Thursday, September 17, 2009

"If I want to walk into my editor’s office and tell him I think he’s a bozo, I can.”

David Carr on journalism:

Journalists, for all their self-importance, are often a little naïve about the way the real world works. Sure, being a newsie is a grind, the hours are not great and the public holds us in lower esteem than the women who work the poles at Satin Dolls down the road from the Tick Tock in Lodi, but it beats working by a mile. Every day is a caper, and most reporters are attention-deprived adrenaline junkies who care only for the next story. Journalists are like cops, hugging the job close and savoring the rest of their life as they can.

The skills of finding out what is not known and rendering it in comprehensible ways has practical value in other parts of the economy, but the thrill of this thing of ours is not a moveable feast. The difference between a reporting job and other jobs is the difference between working for The Man and being The Man, a legend, at least, in your own mind.

Wednesday, September 16, 2009

"Wave of Incivility"

From the Washington Post's "On Faith" blog, connecting the outbursts from Kanye West, Representative Joe Wilson, and Serena Williams (emphasis mine):

All of these stories are rooted in the same basic fact: speakers who think it's all about them. And if it isn't about them, they seem to think it must be about some other individual who is even more important than they are. Apparently though, it's beyond any of the offenders' ability to appreciate that civility is about all of us.

Civility is about creating a culture of mutual respect, not simply making sure that the biggest celebrity in the room has their moment. But Serena doesn't get that, and neither do Kanye or Joe. And that's why they can not or will not offer meaningful apologies for their bad behavior.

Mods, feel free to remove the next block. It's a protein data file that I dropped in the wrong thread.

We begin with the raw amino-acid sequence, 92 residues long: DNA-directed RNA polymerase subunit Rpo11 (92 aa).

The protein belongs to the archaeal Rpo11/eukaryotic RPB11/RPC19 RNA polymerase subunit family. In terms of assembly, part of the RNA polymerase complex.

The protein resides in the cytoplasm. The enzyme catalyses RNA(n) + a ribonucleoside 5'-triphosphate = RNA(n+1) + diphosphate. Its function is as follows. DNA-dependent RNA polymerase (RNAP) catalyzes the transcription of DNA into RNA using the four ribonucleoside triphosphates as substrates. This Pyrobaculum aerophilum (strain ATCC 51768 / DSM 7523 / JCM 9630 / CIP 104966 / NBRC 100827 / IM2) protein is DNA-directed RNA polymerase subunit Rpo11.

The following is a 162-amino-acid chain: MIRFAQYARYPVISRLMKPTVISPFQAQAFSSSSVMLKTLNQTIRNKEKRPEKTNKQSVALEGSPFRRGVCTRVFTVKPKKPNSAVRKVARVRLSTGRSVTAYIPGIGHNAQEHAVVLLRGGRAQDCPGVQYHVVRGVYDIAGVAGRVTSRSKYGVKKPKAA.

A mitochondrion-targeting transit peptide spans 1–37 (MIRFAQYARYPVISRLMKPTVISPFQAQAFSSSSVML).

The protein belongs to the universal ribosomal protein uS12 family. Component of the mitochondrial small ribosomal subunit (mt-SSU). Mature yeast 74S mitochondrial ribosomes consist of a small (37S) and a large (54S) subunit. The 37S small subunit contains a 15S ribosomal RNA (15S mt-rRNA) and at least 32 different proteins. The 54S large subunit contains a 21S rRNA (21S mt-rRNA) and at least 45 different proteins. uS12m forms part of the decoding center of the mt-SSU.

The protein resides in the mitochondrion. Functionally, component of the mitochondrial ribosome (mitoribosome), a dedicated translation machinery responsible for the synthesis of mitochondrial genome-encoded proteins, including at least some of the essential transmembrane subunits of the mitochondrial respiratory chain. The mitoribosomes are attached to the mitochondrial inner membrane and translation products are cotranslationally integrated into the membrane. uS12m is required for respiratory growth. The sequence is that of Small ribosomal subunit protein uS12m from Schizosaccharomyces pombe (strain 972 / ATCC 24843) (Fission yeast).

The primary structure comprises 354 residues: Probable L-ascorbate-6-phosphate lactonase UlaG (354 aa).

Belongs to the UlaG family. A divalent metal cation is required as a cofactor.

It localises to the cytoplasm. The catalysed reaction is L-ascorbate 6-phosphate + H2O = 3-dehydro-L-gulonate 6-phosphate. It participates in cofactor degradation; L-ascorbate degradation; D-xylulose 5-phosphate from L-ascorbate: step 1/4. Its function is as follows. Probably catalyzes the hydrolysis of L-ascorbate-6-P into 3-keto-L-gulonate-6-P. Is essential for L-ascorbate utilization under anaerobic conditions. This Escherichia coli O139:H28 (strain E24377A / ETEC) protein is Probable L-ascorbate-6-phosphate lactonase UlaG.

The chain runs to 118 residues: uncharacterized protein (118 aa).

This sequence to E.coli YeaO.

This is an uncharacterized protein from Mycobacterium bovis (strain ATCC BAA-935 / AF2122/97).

[...]

Wilson sees the president like West sees Taylor Swift i.e. another star whose moment he stole. It's a personal thing, Wilson seems to think, so why bother apologize to his colleagues? Were this attitude not so pervasive in our culture it would be hard to believe that one could so misunderstand the moment as Rep. Wilson does.

He just doesn't get it. Wilson doesn't appreciate that House rules which ban screaming out things like, "You lie!" are not simply about protecting the man at the mic, they are about creating a culture which encourages the free exchange of ideas. When that culture goes off the rails we all suffer and that's why Joe Wilson owes his colleagues and the nation an apology.


This is just another example of how narcissistic our culture has become. Apologies have become de rigur for any sort of gaffe, but they're usually meaningless. The offenders do it because they have to, rarely contrite. Kanye's outburst was stupid, and his point--that award shows should be based on real merit--was lost. All three were disrespectful, but we are used to saying what we want in whatever forum, since we gotta express ourselves. That's our excuse; we don't mean to personally offend, you see, but we need to be heard.

Tuesday, September 15, 2009

Seriously

How is "this guy I know from Facebook" a credible source? How the hell did this get published on MSNBC???

I didn't even finish reading the article, I was so shocked.

Friday, September 4, 2009